Setting Direction Together: What Effective Consultants Know
What comes to mind when you think about consultants?
It’s a word I used in my last post, and I realize the image we have of consultants isn’t always a positive one. We often think of them sitting across the table, giving us condescending advice or asking us judgmental questions. Who wants to set a direction with those guys?! Our human nature is to work with each other to set a course of action.
I bring all this up, though, because I think you and I should want to be consultants—effective ones, that is. Whether as a parent, manager, practitioner, or seller, we should aspire to effectively consult, in the true definition of the word, which is to confer together before taking a course of action.
For the next three posts, I’ll be focusing on the attributes of an effective consultant.
Three Guidelines for Setting Direction
Recently I worked with a group of shareholders to reconcile their differences about the future of their organization. Afterwards, one of them said to me, “We were all amazed that we achieved alignment and support for a shared direction.”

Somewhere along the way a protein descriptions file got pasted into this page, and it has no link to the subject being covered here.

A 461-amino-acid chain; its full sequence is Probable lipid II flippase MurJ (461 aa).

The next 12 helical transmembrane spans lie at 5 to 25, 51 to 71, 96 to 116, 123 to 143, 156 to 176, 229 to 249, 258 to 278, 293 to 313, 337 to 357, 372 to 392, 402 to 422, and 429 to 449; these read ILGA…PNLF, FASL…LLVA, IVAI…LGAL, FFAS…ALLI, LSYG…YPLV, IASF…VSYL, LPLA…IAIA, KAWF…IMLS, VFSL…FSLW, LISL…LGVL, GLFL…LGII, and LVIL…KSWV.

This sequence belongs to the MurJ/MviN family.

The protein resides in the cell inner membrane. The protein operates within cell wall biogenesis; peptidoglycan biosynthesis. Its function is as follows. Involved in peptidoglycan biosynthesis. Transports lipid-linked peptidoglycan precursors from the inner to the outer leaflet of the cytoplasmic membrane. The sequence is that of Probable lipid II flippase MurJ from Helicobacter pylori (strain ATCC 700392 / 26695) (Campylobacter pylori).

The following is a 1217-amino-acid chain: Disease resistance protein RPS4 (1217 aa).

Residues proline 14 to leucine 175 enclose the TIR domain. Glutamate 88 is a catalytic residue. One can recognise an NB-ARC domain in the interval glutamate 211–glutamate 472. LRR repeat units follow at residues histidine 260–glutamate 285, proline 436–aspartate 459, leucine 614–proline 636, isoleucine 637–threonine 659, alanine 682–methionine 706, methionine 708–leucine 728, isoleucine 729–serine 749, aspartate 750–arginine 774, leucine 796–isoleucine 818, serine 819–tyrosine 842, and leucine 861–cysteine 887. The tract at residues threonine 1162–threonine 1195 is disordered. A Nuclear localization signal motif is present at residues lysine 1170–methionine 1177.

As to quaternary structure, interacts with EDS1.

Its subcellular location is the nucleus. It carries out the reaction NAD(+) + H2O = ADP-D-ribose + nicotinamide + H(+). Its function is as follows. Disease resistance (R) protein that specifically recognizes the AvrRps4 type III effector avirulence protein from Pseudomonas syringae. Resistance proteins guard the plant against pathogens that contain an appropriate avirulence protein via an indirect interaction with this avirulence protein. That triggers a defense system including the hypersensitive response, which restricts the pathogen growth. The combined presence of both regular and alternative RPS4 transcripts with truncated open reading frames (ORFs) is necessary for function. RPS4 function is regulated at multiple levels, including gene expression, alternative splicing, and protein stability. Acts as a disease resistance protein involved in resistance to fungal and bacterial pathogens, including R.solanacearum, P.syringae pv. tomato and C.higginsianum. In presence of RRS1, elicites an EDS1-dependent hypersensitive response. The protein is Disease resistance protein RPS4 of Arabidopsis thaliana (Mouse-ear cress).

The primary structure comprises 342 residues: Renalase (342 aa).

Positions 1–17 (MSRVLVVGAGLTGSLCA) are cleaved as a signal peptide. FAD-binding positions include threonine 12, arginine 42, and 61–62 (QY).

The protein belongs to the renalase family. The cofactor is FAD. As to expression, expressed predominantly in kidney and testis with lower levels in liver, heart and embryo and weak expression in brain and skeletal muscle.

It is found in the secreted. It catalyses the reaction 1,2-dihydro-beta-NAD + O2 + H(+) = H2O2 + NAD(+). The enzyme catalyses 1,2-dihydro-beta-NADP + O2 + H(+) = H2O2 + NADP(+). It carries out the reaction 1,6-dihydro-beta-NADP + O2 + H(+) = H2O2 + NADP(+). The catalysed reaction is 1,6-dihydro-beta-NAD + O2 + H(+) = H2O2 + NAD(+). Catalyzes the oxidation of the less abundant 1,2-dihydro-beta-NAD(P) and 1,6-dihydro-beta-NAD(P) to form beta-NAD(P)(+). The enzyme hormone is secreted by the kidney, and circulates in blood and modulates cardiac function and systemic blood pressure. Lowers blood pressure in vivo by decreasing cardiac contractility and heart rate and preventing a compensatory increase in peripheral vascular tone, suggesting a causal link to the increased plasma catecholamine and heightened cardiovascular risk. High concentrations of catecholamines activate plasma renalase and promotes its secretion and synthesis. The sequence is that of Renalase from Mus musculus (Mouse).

We did it by following these three guidelines that are critical for anyone consulting with others on where to go:
- Consensus does not require agreement. Consensus brings together diverse perspectives into the best possible decision. Most decisions require tradeoffs and sacrifice, particularly to the ego. The question is, while you may not agree, can you authentically support this decision?
- Concepts remain, words change. Everyone does their best to articulate plans with words, but we need to realize that not all words are created equal. For example, one of our company values was originally worded “Selfless Love.” The concept was understood, but “love” carried baggage for some and “selfless” could be misconstrued. As I wrote a couple weeks ago, that value is now referred to as “Me-to-We.”
- Deliver a congruent message. While words matter, research has demonstrated that the way we look and sound carry far greater risk in miscommunication. Leadership is so much more about our actions than our words. As Bruce Springsteen said, “Sustaining an audience is hard. It demands consistency of thought, of purpose, and of action over a long period of time.”
You, my friend, are a consultant. Where do you need to shift from giving to co-creating direction?